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The Swede finished her two terms as the UN Secretary General's Special Representative for Disaster Risk Reduction (UNISDR) last November and her leadership has resulted in more than 170 provinces, cities and municipalities joining the "Making Cities and Communities Resilient" campaign.
The province of Albay, the city of Makati and the municipality of San Francisco in Cebu's Camotes Island are the role models of the UN campaign.
In 2011, San Francisco won the UN-backed Sasakawa Award and the US$25,000 top prize for its implementation of the "Purok system" where village members voluntarily contribute to an emergency fund for those in need after a disaster.
"We’ve already, during these four days, met two municipalities here in Metro Manila … We have one representative here who is what we call local champion, a former mayor, and he has made himself a champion to engage the cities and that’s the most effective way, of course. It’s when one city talks to another, one LGU talks to another, that’s when they actually get mobilized. So, what we would like to see is that this, of course, becomes a very strong national policy and that municipalities should follow the model of the ones that have already engaged," Wahlstrom said during Tuesday’s press briefing in Malacañang.
Wahlstrom, who was appointed by UN Secretary General Ban Ki-moon in 2008, stressed the importance of assessing the vulnerability of the LGUs.
"What do they do? Well, first they assess their own vulnerabilities and then, of course, they have to do a plan, which is what I already mentioned, the plan is about to happen and the plan is not only about the disaster. It’s actually about what you do to mitigate the disasters, or understand your environmental risks, understand the risks of disasters be they your volcanoes, your watersheds, and the weather, of course. And then engage the entire population, be inclusive, then cities are better, LGUs are better prepared. And as I already mentioned, there are resources to be drawn up on," she explained.
"Now, how do you measure progress? There is the strong wish to measure resilience. Making cities resilient, they want to know that if we work hard on our plan for five years, 10 years, are we more resilient? And that measurement, there is now an instrument available for cities to become much more aware of where they are on that scale of one to 10. So, local governments are important but communities and people are maybe even more important. I think this cannot really happen unless communities are fully mobilized," said Walhstrom, who was replaced by Australian Robert Glasser.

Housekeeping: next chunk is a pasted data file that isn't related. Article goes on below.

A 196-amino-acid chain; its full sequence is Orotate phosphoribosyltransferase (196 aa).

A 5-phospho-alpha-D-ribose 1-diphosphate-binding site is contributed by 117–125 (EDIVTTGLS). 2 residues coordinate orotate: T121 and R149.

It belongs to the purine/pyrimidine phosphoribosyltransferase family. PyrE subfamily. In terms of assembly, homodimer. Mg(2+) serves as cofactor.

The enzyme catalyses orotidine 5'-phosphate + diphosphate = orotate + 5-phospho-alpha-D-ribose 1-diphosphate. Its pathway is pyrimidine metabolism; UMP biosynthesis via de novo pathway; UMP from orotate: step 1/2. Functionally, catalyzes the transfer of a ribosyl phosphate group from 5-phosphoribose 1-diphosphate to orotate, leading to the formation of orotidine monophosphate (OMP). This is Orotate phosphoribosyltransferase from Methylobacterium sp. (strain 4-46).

Also present at the press briefing was National Climate Change Commission vice chairperson, Secretary Emmanuel "Manny" de Guzman, who said Wahlstrom has made seven missions to the Philippines since 2011.
"During these missions, she advocated for safe schools, resilient cities, build back better, improved early warning and preparedness, resilient business practices and improved understanding of disaster risks. She has also engaged Filipino champion parliamentarians, business leaders, provincial governors, and city and municipal mayors," said de Guzman.
"Her engagement with parliamentarian champions in the Philippines also supported the strong legislative and policy framework for disaster risk reduction and climate change adaptation in the Philippines, which she noted the number of times as an exemplary legislation in Asia. Her engagement with local governments in the Philippines has led to global introduction of the exceptional work by champion local governments in the Philippines, including in Albay and in Cebu, on such topics as promotion of zero casualty in Albay and the swift and resilient shift to recovery of Cebu province after Typhoon Haiyan (Yolanda)," he added.
"Her advocacy and topics, such safe schools and hospitals, engaged the Department of Education and local governments on school safety assessment, disaster risk reduction in education and preparedness in schools. Her advocacy with the private sector resulted in the launch in the Philippines of the Risk-Sensitive Societies, or ARISE, with now more than 20 companies as members and working on topics such as improving business continuity planning, public private partnerships for pre-disaster planning, and disaster risk education for the private sector," de Guzman said. (PND)